I've tried a few different 3V fixed blades (BRK&T/Ambush, Fehrman, Cold Steel) and seem to favor the Fehrman for edge holding, corrosion resistance and comfort/usability.
  18. Mo2


    Apr 8, 2016
    then, which manufacturer's are using them, that's the question.

    also strider knives as mentioned above in a few posts do have a good heat treat and have been stress tested to prove it... however geometry of the blade also plays a huge roll in some of those tests. the real way to tell is for example how Phil Wilson tests. he does one of the best among others for heat treatment. thin flexible s30v for fish prepping knives. its on point, but this isn't a production knife per say. when you can take advantage of such a thin blade with a good heat treat and still stands up to use exceptional well, then you have a good heat treatment. look at ankersons tests. he won't even put Phil's knives on the list because they are so good.
    Last edited: Mar 26, 2017
  19. Nikkogi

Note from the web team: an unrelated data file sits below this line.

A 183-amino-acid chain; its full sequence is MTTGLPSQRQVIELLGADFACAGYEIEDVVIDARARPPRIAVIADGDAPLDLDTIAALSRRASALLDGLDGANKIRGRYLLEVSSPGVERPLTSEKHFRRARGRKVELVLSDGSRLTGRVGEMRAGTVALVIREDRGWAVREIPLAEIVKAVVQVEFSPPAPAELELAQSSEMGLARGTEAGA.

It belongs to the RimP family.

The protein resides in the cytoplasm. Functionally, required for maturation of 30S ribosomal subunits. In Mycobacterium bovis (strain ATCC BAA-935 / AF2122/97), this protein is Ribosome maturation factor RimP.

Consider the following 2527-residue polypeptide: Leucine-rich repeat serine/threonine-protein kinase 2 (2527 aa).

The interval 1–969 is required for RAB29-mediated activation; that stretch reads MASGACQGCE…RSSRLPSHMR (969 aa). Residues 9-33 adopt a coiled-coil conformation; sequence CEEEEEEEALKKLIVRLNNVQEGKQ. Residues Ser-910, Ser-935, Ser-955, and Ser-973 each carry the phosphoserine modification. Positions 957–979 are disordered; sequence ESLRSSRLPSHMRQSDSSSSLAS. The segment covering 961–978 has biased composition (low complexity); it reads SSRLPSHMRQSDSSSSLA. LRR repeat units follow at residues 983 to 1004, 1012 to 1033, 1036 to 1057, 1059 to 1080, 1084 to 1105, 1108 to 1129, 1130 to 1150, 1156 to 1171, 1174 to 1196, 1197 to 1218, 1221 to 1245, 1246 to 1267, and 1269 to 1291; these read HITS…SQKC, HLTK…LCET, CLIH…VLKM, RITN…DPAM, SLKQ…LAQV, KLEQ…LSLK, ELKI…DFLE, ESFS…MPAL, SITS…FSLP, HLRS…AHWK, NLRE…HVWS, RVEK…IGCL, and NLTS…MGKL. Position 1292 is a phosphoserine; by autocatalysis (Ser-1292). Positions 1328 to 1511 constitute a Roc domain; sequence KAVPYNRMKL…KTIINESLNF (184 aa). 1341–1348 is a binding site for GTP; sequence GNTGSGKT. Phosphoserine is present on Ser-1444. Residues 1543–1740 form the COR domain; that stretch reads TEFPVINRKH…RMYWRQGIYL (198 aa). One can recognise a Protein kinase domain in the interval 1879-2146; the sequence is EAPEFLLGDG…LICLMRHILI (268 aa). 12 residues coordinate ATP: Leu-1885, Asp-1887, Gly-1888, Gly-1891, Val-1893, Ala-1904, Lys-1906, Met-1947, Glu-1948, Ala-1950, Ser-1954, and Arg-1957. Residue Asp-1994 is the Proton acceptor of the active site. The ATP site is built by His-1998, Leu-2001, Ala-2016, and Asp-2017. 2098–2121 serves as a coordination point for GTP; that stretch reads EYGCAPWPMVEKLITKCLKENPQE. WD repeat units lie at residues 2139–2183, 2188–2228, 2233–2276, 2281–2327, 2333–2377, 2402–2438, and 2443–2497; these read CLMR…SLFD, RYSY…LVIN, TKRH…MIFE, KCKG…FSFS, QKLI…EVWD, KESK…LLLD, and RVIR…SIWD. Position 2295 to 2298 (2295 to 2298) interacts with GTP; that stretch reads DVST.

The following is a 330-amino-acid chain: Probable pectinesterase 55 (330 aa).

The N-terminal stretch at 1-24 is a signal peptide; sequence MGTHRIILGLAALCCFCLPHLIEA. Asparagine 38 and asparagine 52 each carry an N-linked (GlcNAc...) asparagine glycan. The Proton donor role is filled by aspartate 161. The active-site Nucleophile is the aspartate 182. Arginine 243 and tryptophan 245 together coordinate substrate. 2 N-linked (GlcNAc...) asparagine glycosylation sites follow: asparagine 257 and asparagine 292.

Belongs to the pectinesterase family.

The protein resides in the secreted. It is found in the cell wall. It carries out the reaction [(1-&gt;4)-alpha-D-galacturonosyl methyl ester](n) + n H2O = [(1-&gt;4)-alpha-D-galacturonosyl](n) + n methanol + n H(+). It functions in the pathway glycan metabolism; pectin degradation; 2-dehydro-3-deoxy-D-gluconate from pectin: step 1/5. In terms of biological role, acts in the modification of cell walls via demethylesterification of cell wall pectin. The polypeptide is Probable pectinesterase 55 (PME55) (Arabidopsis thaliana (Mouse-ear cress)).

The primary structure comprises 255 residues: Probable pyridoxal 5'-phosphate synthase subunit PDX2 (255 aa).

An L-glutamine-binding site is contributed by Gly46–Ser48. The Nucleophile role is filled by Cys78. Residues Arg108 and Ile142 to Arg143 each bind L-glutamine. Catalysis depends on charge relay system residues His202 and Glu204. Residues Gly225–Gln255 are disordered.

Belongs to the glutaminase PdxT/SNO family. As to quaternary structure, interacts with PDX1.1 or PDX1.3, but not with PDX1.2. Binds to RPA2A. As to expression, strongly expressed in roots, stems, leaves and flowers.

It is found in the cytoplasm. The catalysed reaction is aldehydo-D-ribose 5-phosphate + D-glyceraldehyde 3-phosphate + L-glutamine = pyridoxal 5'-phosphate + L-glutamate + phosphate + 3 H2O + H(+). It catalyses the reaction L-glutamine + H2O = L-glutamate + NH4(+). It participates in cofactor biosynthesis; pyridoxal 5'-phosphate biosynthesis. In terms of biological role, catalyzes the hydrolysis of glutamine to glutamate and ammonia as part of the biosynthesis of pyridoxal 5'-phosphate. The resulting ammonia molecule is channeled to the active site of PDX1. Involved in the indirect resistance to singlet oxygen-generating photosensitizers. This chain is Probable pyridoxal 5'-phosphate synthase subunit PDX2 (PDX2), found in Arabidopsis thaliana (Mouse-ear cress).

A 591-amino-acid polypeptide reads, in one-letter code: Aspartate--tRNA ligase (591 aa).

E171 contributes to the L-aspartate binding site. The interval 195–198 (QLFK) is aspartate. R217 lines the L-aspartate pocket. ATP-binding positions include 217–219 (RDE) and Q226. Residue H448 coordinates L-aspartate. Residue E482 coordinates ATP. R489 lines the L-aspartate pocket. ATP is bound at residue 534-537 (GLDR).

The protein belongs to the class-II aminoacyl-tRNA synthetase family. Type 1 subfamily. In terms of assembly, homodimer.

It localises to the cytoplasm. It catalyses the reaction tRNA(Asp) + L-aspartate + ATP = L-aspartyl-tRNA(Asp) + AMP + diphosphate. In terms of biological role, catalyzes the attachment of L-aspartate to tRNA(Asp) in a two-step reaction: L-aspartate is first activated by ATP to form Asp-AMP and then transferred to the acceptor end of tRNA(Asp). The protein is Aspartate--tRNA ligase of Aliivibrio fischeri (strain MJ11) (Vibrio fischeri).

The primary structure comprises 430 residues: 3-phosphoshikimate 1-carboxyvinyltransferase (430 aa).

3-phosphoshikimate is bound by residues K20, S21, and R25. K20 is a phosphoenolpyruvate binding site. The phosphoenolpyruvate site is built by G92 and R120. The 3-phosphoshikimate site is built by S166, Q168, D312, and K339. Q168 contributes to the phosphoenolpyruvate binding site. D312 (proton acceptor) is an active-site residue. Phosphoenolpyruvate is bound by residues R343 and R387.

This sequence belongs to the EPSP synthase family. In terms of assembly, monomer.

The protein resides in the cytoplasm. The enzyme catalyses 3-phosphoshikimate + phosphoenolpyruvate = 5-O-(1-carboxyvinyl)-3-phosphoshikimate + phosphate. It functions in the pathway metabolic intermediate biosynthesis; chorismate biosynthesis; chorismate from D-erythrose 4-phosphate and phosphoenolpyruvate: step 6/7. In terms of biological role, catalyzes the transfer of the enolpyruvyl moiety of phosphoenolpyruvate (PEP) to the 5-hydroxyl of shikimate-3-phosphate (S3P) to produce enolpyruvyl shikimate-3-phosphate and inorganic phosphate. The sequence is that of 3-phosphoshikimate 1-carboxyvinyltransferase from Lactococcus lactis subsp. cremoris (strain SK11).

Nikkogi Gold Member Gold Member

    Jan 19, 2009
    The absolute best best treatment I've found is done my Microtech. My S35VN Socom Elite's have unreal edge retention. The worst is my S30V Surefire Delta. Very bad heat treat on that one
  20. shqxk


    Mar 26, 2012
    Peters Heat treat is a good example of what I said. Dan Keffeler's blade work are all Ht by Peters and it definitely nothing but amazing. A Waki that can chop a 2x4" in single chop or a 64HRC cutting comp cutter with 1/3 thickness at the edge of most folding knife just speak for itself.

    Flexibility is not really a function of good heat treat. It's a function of blade thickness. A below average HT knife can flex well too if it thin enough.

    Phil Wilson sure do a great heat treat but the reason his knives scored very high on robe cutting test are the result of many factor not just the HT alone.

    Design of the knife, blade/edge geometry, ergonomic and balance are all important that can make a huge different even in the exactly same steel/HT.

    And finally, when it come to design everything is a tread off. A very thin edge will always cut better and longer (in some application) but it wouldn't be as versatile as a thicker one.
    GatorFlash1 likes this.